Recently I've been reading Michael Emmerich's "New Penguin Parallel Text" for Japanese short stories. In Yoshimoto Banana's "A Little Darkness," there's a passage that describes how the narrator's father didn't like planned birthday celebrations (he avoids them and gets dead drunk), to the point where the mother and daughter surprise him with a middle of the night birthday party while he's sleeping, and so in this case he comes home, not drunk, like a nice, regular day. At that point, Yoshimoto writes:
In Emmerich's translation, the passage goes: "It never occurred to us that if we had to go to so much trouble, we might as well not celebrate."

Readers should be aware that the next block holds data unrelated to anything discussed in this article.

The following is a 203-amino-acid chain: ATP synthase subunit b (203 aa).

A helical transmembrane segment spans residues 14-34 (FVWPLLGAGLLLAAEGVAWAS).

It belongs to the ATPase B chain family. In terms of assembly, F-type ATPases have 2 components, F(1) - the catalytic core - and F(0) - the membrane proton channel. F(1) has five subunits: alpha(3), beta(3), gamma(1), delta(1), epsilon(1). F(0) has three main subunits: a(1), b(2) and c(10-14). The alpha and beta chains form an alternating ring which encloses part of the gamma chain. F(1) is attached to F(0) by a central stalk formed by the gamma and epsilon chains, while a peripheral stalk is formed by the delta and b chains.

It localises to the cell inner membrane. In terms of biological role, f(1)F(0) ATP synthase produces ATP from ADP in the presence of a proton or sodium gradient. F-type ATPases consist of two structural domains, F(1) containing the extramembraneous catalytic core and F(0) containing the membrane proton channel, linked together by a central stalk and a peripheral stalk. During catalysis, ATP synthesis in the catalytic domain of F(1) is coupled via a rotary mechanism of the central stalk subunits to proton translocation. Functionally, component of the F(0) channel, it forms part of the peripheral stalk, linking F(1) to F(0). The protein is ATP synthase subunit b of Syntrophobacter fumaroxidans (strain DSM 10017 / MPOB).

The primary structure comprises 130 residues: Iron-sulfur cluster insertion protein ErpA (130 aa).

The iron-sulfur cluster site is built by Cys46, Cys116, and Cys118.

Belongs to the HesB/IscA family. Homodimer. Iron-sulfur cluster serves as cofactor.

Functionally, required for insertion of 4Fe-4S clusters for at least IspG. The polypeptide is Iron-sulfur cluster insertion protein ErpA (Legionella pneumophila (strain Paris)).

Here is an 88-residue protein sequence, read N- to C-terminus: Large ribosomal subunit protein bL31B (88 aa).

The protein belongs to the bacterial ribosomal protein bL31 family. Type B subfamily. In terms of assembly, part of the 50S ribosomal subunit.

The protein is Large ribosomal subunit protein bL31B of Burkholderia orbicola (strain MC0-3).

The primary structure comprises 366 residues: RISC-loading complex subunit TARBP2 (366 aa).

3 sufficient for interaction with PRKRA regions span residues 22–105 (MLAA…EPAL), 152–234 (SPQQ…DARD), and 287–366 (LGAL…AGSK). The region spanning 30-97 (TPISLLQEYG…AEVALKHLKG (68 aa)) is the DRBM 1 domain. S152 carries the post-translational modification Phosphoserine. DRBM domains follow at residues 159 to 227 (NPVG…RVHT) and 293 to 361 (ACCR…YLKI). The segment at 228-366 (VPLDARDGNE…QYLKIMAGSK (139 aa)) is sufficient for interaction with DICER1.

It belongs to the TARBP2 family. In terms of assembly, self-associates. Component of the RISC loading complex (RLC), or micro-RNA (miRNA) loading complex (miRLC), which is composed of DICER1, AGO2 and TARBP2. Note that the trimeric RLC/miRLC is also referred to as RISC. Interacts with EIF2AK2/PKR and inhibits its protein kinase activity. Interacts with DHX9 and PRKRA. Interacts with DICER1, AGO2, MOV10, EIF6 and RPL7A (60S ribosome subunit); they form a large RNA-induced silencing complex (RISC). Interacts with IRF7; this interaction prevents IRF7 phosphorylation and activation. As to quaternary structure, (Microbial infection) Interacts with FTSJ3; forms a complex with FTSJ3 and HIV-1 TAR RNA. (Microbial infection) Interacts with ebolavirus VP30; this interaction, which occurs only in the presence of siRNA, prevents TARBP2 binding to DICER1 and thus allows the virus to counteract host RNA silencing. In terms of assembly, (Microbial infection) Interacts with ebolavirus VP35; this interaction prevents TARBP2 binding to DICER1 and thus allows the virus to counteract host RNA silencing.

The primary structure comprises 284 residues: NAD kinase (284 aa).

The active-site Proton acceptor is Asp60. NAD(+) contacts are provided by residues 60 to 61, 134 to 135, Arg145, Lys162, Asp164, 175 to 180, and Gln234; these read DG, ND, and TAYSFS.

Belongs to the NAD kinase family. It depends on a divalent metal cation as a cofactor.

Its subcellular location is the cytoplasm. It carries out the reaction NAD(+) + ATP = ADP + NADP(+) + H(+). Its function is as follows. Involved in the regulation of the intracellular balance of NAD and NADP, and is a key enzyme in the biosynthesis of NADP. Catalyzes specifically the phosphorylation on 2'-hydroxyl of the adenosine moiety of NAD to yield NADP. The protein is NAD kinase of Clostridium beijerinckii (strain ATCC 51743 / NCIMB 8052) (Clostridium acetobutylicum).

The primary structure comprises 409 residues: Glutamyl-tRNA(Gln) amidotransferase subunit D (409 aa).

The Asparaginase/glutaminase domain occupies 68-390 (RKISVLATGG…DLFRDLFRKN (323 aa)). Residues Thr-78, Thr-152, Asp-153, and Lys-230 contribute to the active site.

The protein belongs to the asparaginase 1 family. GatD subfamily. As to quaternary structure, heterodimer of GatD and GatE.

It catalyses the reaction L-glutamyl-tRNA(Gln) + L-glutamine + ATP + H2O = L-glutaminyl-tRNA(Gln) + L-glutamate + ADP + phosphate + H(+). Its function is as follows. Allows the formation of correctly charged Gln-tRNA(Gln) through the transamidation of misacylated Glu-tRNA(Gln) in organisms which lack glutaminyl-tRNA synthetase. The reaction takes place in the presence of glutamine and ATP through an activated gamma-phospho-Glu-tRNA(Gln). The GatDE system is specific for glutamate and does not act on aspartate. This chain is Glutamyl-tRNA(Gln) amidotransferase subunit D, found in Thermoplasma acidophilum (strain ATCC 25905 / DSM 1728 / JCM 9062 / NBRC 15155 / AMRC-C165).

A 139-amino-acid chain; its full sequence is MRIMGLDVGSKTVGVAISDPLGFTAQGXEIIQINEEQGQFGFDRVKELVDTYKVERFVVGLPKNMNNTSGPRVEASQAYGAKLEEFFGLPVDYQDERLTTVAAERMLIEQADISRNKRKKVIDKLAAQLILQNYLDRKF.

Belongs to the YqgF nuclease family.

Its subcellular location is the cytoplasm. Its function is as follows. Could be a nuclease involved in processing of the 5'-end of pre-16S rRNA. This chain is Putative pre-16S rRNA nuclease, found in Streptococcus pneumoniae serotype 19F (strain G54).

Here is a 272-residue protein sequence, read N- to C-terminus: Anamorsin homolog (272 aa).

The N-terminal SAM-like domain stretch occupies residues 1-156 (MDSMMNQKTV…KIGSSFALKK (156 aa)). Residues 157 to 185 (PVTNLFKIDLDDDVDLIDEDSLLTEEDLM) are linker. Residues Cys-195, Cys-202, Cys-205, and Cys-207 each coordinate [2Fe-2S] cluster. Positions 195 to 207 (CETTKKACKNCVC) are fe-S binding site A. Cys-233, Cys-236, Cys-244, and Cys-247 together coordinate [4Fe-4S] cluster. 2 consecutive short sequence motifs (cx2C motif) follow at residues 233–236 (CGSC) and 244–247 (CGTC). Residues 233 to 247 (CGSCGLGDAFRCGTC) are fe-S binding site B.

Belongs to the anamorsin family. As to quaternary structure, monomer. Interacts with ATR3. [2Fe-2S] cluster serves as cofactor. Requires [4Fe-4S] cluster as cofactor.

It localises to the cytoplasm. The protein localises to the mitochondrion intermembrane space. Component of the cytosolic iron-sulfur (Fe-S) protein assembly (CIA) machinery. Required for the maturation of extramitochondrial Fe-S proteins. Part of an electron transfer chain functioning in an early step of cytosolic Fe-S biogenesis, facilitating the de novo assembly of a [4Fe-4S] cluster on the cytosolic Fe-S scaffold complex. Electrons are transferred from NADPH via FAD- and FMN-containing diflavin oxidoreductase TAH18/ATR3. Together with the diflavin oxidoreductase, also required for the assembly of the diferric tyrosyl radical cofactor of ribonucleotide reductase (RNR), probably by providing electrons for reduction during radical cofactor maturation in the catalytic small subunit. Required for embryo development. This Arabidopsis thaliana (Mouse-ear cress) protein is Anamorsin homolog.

In this thread, a seemingly similar use of
-てまで has a meaning of weighing the worth of one's actions. Is that what is going on here, but the portion "we might as well not celebrate" is merely implied in the Japanese, and made explicit in the translation? If so, how can we reach that conclusion based on this short and seemingly simple phrase?
Is it common to drop that secondary clause? Or is this a sort of stock phrase? I'm having trouble understanding the leap here.
Here's the full passage for context: